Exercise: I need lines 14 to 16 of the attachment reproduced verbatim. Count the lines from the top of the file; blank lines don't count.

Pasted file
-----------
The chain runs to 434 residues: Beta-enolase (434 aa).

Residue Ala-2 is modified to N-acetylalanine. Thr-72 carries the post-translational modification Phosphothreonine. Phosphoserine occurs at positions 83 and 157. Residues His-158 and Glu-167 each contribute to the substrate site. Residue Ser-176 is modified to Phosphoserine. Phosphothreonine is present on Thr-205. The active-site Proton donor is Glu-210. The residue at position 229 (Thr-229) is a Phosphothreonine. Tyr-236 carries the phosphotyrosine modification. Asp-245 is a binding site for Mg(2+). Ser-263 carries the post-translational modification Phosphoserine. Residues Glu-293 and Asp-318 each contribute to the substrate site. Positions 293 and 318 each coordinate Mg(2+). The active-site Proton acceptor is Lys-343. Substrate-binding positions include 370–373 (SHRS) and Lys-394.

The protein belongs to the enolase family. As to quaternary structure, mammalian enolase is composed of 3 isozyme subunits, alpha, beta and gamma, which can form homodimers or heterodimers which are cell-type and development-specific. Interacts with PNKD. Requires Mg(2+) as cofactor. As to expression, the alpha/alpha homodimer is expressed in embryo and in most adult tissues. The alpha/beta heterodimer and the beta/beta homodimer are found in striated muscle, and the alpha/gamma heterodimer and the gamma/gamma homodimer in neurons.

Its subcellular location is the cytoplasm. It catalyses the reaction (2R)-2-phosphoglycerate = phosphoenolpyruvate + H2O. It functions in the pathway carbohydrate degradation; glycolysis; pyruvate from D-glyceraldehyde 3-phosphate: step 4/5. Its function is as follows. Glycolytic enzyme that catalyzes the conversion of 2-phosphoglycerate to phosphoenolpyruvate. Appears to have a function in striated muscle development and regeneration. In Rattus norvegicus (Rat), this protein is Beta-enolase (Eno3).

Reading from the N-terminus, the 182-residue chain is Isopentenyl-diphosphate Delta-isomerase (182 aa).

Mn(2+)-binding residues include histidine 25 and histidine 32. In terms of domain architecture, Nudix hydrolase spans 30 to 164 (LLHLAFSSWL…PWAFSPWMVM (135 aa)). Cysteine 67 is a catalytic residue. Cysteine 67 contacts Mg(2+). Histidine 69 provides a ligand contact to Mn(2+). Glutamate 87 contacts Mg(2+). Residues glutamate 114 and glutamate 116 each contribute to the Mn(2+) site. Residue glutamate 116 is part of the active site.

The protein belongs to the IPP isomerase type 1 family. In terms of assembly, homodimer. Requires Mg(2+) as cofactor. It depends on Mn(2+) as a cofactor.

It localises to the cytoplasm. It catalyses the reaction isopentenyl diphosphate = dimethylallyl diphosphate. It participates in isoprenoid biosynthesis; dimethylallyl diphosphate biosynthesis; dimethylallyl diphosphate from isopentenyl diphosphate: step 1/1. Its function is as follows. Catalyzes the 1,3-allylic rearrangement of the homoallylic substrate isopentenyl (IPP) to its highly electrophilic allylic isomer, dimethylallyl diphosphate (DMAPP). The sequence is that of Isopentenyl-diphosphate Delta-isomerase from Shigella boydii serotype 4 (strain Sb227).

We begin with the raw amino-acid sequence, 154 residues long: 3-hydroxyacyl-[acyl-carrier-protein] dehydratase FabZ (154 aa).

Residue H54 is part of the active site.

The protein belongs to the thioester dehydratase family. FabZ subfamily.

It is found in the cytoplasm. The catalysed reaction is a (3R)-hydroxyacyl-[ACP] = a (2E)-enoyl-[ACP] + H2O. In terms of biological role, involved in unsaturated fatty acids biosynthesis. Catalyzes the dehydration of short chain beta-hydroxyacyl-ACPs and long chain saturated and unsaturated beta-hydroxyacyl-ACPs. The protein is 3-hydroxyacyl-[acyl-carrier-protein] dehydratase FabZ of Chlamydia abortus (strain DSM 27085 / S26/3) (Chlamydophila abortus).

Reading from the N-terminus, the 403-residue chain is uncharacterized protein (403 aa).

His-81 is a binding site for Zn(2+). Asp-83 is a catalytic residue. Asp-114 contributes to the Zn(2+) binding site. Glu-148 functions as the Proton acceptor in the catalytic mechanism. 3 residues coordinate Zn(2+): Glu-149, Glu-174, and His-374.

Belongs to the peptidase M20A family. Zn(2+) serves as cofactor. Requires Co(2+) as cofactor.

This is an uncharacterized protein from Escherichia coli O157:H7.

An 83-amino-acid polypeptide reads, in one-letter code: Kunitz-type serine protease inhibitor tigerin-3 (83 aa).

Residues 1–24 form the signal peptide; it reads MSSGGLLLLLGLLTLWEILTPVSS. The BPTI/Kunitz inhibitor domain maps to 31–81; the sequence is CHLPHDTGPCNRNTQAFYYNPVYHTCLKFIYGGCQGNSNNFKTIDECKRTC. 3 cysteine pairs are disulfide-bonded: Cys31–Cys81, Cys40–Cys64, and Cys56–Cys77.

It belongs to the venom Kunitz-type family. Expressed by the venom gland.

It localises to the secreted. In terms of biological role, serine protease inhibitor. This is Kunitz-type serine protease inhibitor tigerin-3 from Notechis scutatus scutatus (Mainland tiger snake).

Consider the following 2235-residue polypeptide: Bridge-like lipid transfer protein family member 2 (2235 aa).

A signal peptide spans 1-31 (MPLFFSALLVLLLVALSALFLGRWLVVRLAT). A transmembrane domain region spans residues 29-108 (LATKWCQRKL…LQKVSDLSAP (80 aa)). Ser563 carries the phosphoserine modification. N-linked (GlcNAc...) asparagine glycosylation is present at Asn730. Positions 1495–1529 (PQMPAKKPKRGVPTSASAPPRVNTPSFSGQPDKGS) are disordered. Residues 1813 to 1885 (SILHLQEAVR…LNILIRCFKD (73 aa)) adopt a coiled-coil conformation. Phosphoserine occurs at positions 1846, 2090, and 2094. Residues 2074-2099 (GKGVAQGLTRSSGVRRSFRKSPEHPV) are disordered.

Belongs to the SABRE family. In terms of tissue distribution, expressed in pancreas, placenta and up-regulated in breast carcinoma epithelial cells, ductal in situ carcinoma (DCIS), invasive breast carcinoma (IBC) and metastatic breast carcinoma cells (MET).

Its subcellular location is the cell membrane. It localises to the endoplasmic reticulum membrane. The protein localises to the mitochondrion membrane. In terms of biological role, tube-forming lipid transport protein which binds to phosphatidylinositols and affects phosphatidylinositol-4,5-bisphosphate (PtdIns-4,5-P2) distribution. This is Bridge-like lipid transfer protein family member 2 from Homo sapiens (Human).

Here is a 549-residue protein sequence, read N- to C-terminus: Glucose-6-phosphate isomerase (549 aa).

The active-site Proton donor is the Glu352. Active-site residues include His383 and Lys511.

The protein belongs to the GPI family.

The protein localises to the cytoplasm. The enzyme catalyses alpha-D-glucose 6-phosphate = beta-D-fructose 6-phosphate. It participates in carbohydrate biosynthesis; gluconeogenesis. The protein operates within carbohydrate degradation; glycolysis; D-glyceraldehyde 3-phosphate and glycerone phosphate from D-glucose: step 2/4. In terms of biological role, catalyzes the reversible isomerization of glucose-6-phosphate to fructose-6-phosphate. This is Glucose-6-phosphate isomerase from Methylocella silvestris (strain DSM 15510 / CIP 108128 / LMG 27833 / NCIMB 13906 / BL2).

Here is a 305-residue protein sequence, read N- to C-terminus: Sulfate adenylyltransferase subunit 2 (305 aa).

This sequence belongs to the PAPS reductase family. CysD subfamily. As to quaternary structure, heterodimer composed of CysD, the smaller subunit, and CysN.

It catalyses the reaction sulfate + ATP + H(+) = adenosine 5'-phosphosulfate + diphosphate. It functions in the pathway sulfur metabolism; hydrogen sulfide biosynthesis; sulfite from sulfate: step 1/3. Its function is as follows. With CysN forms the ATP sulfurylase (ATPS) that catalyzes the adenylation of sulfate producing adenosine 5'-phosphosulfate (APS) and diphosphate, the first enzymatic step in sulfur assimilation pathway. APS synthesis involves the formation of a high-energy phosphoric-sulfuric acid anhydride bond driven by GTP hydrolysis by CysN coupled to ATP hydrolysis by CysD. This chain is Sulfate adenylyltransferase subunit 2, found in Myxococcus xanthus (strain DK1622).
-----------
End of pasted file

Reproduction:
His-81 is a binding site for Zn(2+). Asp-83 is a catalytic residue. Asp-114 contributes to the Zn(2+) binding site. Glu-148 functions as the Proton acceptor in the catalytic mechanism. 3 residues coordinate Zn(2+): Glu-149, Glu-174, and His-374.

Belongs to the peptidase M20A family. Zn(2+) serves as cofactor. Requires Co(2+) as cofactor.

This is an uncharacterized protein from Escherichia coli O157:H7.